I know many feminists are not like that. But the resentfulness is still fresh among men. From the little I’ve read in article and discussion boards out there, the main message men have gotten form feminism is: “We want you, men, to accept us for who we really are. But don’t expect the same respect from us.”

        Is it any surprise there was such a strong backlash against it?

      • B says:

        I think I’d agree with everything you just said except I’d put it this way:
        certain TYPES of feminism have been so good at alienating men etc etc

        I was just reading a really fascinating livechat with naomi wolf of the guardian’s website and she distinguishes between different schools a few times in a way I see as helpful – ie: englightenment schools based on human rights vs. more radical schools based on female supremacy etc. not really being a gender studies person, I’ve not got the knowledge to distinguish (and neither does the everyday person I suppose), but its a nice way of saying feminism isn’t just one thing.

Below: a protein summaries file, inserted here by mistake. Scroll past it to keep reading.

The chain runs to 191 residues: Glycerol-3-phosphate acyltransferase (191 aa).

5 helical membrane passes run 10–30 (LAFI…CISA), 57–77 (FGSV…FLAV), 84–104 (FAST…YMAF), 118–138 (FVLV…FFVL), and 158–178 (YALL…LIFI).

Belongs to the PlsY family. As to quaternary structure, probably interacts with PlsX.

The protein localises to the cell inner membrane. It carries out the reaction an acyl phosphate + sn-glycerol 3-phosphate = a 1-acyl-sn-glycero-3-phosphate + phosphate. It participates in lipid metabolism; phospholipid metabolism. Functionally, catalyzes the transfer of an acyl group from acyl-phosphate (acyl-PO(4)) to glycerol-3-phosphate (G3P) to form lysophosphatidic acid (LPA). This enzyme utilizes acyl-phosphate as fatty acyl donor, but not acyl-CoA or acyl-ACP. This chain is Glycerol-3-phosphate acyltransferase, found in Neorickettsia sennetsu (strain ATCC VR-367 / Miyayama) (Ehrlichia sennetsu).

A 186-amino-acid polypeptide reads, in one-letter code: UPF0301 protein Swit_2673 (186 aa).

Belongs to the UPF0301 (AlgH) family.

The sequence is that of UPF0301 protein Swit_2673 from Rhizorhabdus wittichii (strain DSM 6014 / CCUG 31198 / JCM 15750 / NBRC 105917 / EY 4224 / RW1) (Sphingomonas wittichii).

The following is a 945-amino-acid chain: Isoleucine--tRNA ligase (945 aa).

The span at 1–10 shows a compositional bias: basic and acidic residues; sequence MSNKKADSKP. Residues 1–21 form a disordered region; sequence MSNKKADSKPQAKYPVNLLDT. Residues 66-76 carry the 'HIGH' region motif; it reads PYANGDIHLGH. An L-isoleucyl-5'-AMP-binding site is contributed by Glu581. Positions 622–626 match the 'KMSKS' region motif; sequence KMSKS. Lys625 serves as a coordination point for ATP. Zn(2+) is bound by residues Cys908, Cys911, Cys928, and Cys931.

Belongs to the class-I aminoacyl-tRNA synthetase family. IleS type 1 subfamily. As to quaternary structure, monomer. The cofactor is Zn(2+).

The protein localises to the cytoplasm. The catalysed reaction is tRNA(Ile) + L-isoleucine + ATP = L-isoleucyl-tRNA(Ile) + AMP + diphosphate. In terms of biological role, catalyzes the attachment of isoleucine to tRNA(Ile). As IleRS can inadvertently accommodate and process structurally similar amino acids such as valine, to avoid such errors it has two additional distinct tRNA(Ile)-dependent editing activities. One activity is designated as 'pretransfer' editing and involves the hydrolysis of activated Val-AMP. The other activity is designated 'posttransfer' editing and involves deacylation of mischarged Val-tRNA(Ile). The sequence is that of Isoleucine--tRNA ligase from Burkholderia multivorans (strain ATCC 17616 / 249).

its super annoying for sure that some schools of thought have gotten so radical that it alienates many of those who would be in favour of it. Its ridiculous and polarizing to state male sexuality is evil and all the example you state, which I have also read and seen and I would be resentful too! But thats not ‘my’ feminism – and I guess I’m trying to say it doesn’t have to yours either.